Jun 14, 2019 - Uncategorized    No Comments

Dems should vote to keep Madigan on Saratoga Springs City Council

I plan to vote for incumbent Michele Madigan in the June 25th Democratic primary for the Saratoga Springs City Council position of Finance Commissioner.

Since taking office in 2012, when the city was in the red, Madigan has successfully managed city finances and demonstrated leadership on projects to enhance city life.

During her tenure the city has held the line on property taxes without service cutbacks, saved significant sums by refinancing city debt and restructuring city health care, and secured a highly favorable bond rating.

Equally important, Madigan reaches beyond the department she oversees to move the city forward, as a strong council member should.

For instance, she is leading the way, with support of her council colleagues, to make Saratoga Springs the first municipality in the state to set up a high-speed fiber-optic network for residents and businesses. In 2016 she created a Smart City Commission, bringing together major stakeholders from the city’s public and private institutions.

More examples: She oversaw development of a solar park on the previous landfill on Weibel Avenue that saves the city more than $60,000 a year. She partnered with the state to fence in dog park on Crescent Street off Route 9. She initiated setting aside two city-owned properties for affordable housing built by Habitat for Humanity. And during her watch, the City Council was key to preserving the Pitney Farm, which has been transformed into extensive community gardens.

I don’t agree with Madigan on everything. Her primary opponent, Patty Morrison, correctly asserts that the structure of city government needs changing, and I’m confident this will soon happen regardless of who’s on the council. To her credit, Madigan has served the city well despite the limitations of the current structure.

With the Republicans not fielding a candidate, the winner of the Democratic primary is likely to win in the general election. I’m sticking with Madigan.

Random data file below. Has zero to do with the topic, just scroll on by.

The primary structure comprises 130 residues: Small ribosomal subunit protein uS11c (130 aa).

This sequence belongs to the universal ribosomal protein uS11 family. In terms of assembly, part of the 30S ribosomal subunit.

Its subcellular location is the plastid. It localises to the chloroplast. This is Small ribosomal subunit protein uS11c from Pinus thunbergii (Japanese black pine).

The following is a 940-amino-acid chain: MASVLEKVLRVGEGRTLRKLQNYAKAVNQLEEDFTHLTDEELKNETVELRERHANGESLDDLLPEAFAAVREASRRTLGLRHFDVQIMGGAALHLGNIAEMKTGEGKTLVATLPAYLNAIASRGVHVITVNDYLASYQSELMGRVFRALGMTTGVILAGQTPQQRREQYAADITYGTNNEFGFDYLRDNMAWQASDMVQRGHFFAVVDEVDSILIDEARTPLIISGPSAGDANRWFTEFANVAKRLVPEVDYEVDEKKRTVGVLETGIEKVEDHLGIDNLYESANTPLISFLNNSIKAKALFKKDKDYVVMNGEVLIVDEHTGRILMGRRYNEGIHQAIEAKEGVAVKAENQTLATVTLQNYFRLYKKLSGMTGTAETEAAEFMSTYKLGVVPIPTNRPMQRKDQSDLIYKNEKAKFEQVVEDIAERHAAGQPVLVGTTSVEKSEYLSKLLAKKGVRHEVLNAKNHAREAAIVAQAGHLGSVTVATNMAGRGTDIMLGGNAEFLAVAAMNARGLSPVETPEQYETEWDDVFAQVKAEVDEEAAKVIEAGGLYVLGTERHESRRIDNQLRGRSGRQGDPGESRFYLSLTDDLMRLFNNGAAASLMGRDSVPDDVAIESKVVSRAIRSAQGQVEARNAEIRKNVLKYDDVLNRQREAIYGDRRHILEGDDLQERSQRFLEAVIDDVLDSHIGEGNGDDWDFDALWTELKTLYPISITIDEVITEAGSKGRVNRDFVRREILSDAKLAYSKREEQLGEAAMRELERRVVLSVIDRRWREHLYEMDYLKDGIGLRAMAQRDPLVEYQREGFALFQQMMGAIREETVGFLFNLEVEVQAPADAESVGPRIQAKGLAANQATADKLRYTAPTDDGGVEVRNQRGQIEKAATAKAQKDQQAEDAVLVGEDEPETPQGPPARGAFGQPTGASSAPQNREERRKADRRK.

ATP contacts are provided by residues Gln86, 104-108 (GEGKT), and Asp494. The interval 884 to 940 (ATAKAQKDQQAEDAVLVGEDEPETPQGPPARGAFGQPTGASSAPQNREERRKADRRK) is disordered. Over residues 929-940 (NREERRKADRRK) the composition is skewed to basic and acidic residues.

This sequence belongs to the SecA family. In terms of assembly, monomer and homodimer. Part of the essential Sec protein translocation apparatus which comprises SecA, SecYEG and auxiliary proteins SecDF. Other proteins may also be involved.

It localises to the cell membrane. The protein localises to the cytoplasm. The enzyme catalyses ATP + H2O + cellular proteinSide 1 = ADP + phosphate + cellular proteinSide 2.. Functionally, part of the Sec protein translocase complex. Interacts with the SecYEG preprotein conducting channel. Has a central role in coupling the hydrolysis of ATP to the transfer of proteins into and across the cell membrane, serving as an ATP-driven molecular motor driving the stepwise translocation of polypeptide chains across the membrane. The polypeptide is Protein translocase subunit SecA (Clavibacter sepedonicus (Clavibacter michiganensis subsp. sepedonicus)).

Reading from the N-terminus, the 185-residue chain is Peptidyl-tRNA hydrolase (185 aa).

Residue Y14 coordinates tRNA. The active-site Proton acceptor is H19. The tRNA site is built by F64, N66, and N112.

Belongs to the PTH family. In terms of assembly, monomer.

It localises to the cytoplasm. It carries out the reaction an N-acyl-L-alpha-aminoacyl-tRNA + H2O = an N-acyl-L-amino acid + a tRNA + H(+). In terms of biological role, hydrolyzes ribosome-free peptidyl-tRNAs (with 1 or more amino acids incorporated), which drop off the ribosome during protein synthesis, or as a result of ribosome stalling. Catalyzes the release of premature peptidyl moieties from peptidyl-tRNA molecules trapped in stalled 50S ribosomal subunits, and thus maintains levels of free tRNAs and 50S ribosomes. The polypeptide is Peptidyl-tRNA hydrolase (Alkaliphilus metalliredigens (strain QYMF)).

May 21, 2019 - Uncategorized    1 Comment

Saratoga school board vote today: Lakhtakia, Woytowich plus 1

I thought the choices would be easy. I was mistaken.  

School board candidates touched on numerous topics during informative and civil forum hosted by League of Women Voters, whose online voter guide is a great resource.

The budget vote and school board elections are today, and I’m still torn about the candidates. If you live in the Saratoga Springs school district, you’re going to have to decide for yourself which of the seven candidates competing for three seats best match what you’re looking for.

I listened to all seven address myriad questions at a forum hosted by the League of Women Voters of Saratoga County at the high school May 8, reviewed their responses to the questions on the league’s website (an excellent public service), read the individual writeups in The Saratogian, noticed lawn signs, reviewed mailings, noted the Saratoga Springs Teachers Association endorsements, and chatted with one, Natalya Lakhtakia, who knocked on my door when I happened to be home.

Based on all of the above, the two candidates I feel most strongly about voting for are Natalya Lakhtakia and Connie Woytowich. I came away from the forum impressed by their smart, direct, thoughtful answers, their approach to education issues, and their highly relevant professional and personal experience. They seem passionate and reasonable. By the way, they have opposite views about whether the district should bring back armed monitors (Woytowich says yes, with training and evaluations; Lakhtakia wants only active duty officers armed). I’d like them to win, though I pity the headline writer.

I’m wavering about my third choice.

Longtime resident John Kaufmann expressed my thoughts precisely in a May 19 post on his Saratoga Springs Politics blog, where he wrote: “Any of the candidates running for the three seats open on the Saratoga Springs Board of Education would serve the district well. … All of them care deeply about our schools, and it is to their credit that they are willing to take on the very demanding job of being a school board member.”

Not one of the seven is a single-issue candidate. However, three – Ed Cubanski, Dean Kolligian and Shaun Wiggins — are running as a team in multiple mailings paid for by “Saratoga Parents for Safer Schools,” formed to reverse the current school board’s decision to disarm school monitors. Woytowich shares that goal but decided not to be associated with the group after it attacked candidate Heather Reynolds as an “anti-school safety politician.”

I respect Woytowich for this demonstration of civility for a fellow candidate. It’s inane to claim that anyone on or running for the school board does not care about the safety of the students and staff at our schools. To their credit, Cubanski, Kolligian and Wiggins have not, as far as I could tell, spouted such nonsense.

Meanwhile, Lakhtakia, John Bruggermann, and Reynolds (the only candidate with board experience, seeking her second three-year term) are more quietly being touted by those who don’t want the monitors re-armed. It takes a while to learn the ropes on a school board, and Reynolds’ investment and willingness to stick with it shouldn’t be ignored.